Despite its promise and potential, the metaverse continues to face user-based risks, such as data security. Deep learning-based AI models could be instrumental in overcoming those challenges when integrated with legacy tools.
“Securing sensitive data that is being created, sent and shared across the metaverse requires more advanced techniques than past data security efforts. Deep learning can provide excellent results on this front with its uncanny ability to accurately identify content,” said Piker. “For instance, ongoing inspection for certain sensitive data to ensure it is not being leaked outside of its intended channel is extremely important, and deep learning is unmatched in correctly and efficiently identifying digital content of all kinds, with a far superior false positive rate vs. other machine learning models.”
Scott Likens, innovation and trust technology leader at PwC, said that many brands have started to see the metaverse’s actual business value as deep learning and AI converge with VR to provide a much deeper experience for the metaverse in the future.
“The generation of assets in the metaverse now benefits from AI, as there is currently a lack of content and digital assets to fill the metaverse. In addition, with the advances in data collection through IoT, we can feed the data-hungry deep learning models to create lifelike yet synthetic worlds that are being used to help drive business strategy and more at a pace we can’t match in the current workforce,” said Likens.
“Deep learning technologies are going to be highly important in terms of automation,” says Patrik Wilkens, vice president of operations at TheSoul Publishing, whose universe of well-known channels includes 5-Minute Crafts, Bright Side and 123 GO!.
“Progress that used to take hours and hours of human effort is now attainable with incredible efficiency. As tech companies and content creators utilize the best tech, incorporating deep learning into their processes, the manpower that was previously used to make things work can now be used on other things. This is especially important for creative domains,” Wilkens told VentureBeat.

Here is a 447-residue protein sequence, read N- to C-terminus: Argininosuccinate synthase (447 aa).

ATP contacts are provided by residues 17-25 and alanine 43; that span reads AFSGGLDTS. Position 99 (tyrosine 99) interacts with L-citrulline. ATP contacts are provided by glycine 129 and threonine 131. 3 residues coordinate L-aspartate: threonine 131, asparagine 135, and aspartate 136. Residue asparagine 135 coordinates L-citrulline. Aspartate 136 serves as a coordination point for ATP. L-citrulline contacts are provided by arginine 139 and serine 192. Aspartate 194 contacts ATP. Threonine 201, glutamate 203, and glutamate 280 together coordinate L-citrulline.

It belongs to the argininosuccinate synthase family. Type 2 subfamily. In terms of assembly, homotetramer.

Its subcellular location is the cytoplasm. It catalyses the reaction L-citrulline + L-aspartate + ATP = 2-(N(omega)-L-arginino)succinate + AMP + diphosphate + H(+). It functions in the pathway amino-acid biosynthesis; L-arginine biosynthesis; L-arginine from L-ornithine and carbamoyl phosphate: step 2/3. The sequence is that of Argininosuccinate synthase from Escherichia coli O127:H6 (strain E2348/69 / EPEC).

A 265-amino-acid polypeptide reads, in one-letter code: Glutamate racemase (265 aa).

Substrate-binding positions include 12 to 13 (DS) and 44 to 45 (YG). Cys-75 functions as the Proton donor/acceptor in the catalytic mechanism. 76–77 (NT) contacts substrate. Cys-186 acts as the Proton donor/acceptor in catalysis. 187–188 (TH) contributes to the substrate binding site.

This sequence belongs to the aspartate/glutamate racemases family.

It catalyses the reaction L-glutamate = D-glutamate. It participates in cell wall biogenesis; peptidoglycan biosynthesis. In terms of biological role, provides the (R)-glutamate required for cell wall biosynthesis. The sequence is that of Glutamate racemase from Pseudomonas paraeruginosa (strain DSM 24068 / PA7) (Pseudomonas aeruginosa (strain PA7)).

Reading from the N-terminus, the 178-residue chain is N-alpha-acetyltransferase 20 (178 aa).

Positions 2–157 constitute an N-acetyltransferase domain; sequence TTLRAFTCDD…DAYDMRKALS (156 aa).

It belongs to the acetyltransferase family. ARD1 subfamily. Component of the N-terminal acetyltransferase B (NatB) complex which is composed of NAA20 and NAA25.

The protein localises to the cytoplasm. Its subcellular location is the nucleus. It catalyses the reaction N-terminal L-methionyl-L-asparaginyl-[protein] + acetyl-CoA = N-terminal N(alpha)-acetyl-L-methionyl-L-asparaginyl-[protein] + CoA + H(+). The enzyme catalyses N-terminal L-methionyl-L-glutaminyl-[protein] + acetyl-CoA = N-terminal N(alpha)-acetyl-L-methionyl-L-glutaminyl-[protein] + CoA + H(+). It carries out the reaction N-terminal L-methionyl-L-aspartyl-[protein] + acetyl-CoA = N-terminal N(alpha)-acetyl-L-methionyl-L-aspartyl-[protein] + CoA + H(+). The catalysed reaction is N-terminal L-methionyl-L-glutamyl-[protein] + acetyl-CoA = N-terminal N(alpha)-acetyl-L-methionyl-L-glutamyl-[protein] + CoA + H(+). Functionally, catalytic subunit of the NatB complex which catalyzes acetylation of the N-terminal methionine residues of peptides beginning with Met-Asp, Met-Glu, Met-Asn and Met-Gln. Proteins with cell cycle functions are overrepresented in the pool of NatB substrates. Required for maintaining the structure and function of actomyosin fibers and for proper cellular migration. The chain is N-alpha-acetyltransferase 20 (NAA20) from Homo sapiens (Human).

Wilkens further explained that his company, TheSoul, is currently utilizing deep learning-based algorithms for several metaverse use cases.
“We are using deep learning-based artificial intelligence in our content right now to proofread, translate, [perform] quality assurance (QA) and build graphics. We’re also in the development stage on a number of initiatives, including the 5-Minute Crafts marketplace within the metaverse,” he said. “That could work by your avatar walking into TheSoul’s shopping mall-style building, watching a craft video, and going to the AI assistant to help you purchase the materials needed to complete the project.”
Adrian McDermott, CTO at Zendesk, believes that in 2023, we can expect to see deep learning and AI technologies power and scale customer self-service in the metaverse.
“Businesses will expand the use of AI and automation to route and escalate urgent user issues in real time, ensuring the experience remains seamless,” McDermott told VentureBeat. “Large language models (LLMs) will play a role in helping brands understand customer needs in these new spaces, as well as generating potential responses to service requests. Self-service powered by deep learning-based AI models can unburden human agents by helping customers sort through straightforward questions more easily, freeing agents up to dig into the more difficult cases.”
McDermott said that we would begin to see industries beyond retail and gaming begin to build or pilot metaverse experiences to stay competitive. Brands will be using the metaverse to not only engage with customers, but to build loyalty through digital collectibles, and automation will play a role in that journey.
“Don’t be surprised to see not only an expansion of digital storefront and concert experiences, but also increased use by the enterprise for hosting meetings, training and upskilling employees on critical job skills,” he said.
Likewise, Wilkens predicts that in 2023, we can expect brands to begin building communities around virtual influencers.
“Brands will focus on developing more ‘meaningful’ content to engage their virtual influencers’ communities in an effort to be more human and connect with audiences authentically,” he said. ”Additionally, we expect to see a rise of avatars. They will be everywhere — especially in the metaverse — and will evolve dramatically on platforms like Snapchat due to new features like avatar fashion and digital items coming in 2023.”
(Copyright: VentureBeat How deep learning will ignite the metaverse in 2023 and beyond | VentureBeat)